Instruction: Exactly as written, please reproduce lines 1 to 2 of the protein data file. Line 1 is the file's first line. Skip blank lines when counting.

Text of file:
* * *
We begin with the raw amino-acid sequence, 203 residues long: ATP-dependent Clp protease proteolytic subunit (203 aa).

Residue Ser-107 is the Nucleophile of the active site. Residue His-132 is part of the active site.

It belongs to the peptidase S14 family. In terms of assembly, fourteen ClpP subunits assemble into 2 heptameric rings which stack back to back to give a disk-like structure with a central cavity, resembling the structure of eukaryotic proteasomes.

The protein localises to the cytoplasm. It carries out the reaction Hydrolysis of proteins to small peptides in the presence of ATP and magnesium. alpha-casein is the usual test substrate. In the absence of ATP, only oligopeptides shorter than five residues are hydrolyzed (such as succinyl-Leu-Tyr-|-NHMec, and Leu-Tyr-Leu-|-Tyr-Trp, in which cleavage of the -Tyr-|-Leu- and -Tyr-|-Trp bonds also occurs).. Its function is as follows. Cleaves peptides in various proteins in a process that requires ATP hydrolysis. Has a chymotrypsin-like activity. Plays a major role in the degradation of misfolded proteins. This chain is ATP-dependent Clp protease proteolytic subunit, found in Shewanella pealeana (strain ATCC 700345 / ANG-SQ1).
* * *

We begin with the raw amino-acid sequence, 203 residues long: ATP-dependent Clp protease proteolytic subunit (203 aa).

Residue Ser-107 is the Nucleophile of the active site. Residue His-132 is part of the active site.